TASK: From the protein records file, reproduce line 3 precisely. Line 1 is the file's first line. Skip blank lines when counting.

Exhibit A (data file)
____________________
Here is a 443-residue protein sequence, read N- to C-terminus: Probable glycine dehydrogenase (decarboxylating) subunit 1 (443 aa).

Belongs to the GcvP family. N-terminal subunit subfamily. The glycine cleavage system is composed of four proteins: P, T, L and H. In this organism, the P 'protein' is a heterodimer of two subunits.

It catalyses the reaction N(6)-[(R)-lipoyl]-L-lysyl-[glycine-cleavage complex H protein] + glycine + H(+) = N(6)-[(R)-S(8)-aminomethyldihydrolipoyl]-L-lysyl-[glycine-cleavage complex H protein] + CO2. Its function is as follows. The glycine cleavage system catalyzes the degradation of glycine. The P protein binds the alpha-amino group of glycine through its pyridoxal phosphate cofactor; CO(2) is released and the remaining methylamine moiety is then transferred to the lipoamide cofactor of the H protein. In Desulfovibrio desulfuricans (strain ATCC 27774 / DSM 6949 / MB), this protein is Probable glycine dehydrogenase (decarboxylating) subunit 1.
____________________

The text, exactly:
It catalyses the reaction N(6)-[(R)-lipoyl]-L-lysyl-[glycine-cleavage complex H protein] + glycine + H(+) = N(6)-[(R)-S(8)-aminomethyldihydrolipoyl]-L-lysyl-[glycine-cleavage complex H protein] + CO2. Its function is as follows. The glycine cleavage system catalyzes the degradation of glycine. The P protein binds the alpha-amino group of glycine through its pyridoxal phosphate cofactor; CO(2) is released and the remaining methylamine moiety is then transferred to the lipoamide cofactor of the H protein. In Desulfovibrio desulfuricans (strain ATCC 27774 / DSM 6949 / MB), this protein is Probable glycine dehydrogenase (decarboxylating) subunit 1.